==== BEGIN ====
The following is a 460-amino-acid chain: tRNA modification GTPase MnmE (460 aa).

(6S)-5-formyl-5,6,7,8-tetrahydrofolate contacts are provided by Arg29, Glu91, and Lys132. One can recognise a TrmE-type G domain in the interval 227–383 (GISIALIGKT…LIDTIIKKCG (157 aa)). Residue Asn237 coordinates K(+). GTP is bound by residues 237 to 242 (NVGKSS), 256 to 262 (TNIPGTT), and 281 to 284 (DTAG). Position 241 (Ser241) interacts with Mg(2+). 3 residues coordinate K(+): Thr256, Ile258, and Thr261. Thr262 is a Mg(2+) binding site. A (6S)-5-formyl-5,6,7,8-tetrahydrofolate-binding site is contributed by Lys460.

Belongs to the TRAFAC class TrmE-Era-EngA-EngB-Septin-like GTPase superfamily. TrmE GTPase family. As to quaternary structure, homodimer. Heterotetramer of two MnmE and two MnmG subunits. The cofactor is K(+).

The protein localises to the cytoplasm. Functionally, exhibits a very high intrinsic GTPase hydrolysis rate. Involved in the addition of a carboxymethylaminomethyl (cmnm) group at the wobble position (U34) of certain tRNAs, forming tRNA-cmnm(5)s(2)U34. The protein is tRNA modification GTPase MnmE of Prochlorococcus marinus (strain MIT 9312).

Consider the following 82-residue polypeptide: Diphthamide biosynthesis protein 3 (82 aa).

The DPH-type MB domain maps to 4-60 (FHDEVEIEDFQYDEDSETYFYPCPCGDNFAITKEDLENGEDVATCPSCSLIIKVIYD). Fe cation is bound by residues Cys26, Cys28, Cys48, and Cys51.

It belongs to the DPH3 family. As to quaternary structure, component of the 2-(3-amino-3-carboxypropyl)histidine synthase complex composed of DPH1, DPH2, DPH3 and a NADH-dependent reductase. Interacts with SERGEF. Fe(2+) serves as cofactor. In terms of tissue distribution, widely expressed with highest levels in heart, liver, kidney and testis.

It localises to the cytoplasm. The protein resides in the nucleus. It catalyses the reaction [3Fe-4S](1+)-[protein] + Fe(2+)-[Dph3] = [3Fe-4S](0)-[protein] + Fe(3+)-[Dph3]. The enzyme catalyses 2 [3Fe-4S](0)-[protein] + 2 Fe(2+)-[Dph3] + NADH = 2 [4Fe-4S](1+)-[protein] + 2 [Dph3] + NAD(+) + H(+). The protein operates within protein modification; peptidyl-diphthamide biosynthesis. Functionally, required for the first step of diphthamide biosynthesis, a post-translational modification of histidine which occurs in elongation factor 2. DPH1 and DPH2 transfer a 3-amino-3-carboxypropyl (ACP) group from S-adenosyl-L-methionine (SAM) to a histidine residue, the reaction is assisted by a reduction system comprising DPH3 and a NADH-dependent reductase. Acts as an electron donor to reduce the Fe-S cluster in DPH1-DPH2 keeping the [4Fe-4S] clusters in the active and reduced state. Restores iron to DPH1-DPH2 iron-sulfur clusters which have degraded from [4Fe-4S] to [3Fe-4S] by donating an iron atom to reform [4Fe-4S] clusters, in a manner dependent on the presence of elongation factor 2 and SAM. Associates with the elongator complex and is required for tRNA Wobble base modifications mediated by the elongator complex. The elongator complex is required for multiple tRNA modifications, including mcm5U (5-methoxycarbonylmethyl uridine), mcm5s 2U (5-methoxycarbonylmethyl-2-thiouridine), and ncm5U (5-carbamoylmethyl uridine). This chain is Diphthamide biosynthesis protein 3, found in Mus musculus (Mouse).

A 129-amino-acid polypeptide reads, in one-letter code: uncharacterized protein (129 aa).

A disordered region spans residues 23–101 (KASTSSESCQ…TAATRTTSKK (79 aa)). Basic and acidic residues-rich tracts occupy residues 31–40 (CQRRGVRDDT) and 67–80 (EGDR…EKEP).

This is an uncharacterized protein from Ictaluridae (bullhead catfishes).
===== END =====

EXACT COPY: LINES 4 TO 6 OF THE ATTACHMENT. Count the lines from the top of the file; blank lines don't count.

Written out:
The protein localises to the cytoplasm. Functionally, exhibits a very high intrinsic GTPase hydrolysis rate. Involved in the addition of a carboxymethylaminomethyl (cmnm) group at the wobble position (U34) of certain tRNAs, forming tRNA-cmnm(5)s(2)U34. The protein is tRNA modification GTPase MnmE of Prochlorococcus marinus (strain MIT 9312).

Consider the following 82-residue polypeptide: Diphthamide biosynthesis protein 3 (82 aa).

The DPH-type MB domain maps to 4-60 (FHDEVEIEDFQYDEDSETYFYPCPCGDNFAITKEDLENGEDVATCPSCSLIIKVIYD). Fe cation is bound by residues Cys26, Cys28, Cys48, and Cys51.